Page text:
“Uh, maybe try sunscreen next time?” I say to her. She smiles and introduces me to Grant and Ashley — a young married couple from Australia’s Norfolk Island — and Ashley’s mother, Mosta.
“You can remember it because it’s like ‘monster’,” Grant says. Hiking 500 miles with your wife and mother-in law sounds like a dangerous project, I think. Katie tells me that the three Australians are deeply religious and that they’re hoping to move closer to God on the Camino.
The next morning, feeling unclear about why I ever thought a 500-mile hike across Spain would be a good idea and why anyone would think that God would endorse the torture of daily 15-mile walks that start before sunrise, I begin walking at 6:00 AM to coincide with Katie’s group’s schedule. The four of us walk along forest paths lined with oak trees and through quiet Spanish towns. As we walk, Katie tells me that she spent time working for an NGO in Tanzania, and we find ourselves discussing some of the best books we’ve read about Africa, including King Leopold’s Ghost, a harrowing depiction of Belgium’s colonization of the Congo. I realized that I’m already absorbed by the diversity and depth of the people on the Camino.
Around noon, we arrive in the small town of Zubiri. I’m relaxing at a cafe, eating a huge meal, when Amalie (from the Bayonne train station) appears with a Hungarian girl named Kate in tow.
“We’re heading to the next town, but I thought we should stop to have some sangria with you first,” Amalie announces as the two sit down at my table. The sangria flows fast, and we quickly fall again into a discussion of why we’re doing the Camino.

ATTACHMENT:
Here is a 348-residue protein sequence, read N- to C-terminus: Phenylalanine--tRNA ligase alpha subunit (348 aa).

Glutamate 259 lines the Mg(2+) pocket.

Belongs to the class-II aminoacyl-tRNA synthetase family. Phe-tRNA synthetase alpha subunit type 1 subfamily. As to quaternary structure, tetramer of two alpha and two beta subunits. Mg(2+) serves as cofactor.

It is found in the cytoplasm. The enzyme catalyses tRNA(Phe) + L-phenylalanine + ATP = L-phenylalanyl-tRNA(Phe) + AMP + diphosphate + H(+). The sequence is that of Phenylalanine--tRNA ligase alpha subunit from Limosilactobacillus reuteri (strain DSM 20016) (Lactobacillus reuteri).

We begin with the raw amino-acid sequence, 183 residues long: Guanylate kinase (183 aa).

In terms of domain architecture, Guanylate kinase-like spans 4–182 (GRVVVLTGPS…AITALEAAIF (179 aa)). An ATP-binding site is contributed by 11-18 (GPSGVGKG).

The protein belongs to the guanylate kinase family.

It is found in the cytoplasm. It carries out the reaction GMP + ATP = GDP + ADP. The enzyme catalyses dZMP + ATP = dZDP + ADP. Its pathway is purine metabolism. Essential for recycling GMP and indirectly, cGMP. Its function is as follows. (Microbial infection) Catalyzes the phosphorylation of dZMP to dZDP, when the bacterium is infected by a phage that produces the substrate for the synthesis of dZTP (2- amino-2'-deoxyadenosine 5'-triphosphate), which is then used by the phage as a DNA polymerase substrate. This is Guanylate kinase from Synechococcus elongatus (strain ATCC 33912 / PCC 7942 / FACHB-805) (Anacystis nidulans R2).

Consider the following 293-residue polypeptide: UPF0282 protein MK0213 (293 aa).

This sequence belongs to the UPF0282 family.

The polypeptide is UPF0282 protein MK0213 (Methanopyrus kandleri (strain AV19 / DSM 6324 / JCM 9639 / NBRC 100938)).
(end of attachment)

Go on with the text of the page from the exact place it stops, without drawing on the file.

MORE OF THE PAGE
“I need to figure out what God wants me to do with my life,” Kate explains.
“After my radiology internship ended, I had a lot extra time for watching Netflix, and I saw [the film starring Martin Sheen about the Camino de Santiago] ‘The Way,’” Amalie says.
“So, basically, you’re doing the Camino because of Netflix,” I quip.
“I supposed you could say that, though I also need some time away to decide on my medical specialty,” she says.
The next morning, Katie, Grant, Ashley, Mosta, and I hike toward Pamplona, and we spend much of the time ranking our favorite animated Disney movies. I argue for The Little Mermaid and Wall-E, Katie likes Lilo and Stitch and Mulan, and Grant thinks the whole conversation is ridiculous. In the small hamlet of Zuriáin, an 18-year-old German kid named Kai catches my eye because he’s carrying two heavy backpacks, one clipped to the other on his back, pulling hard on his shoulders.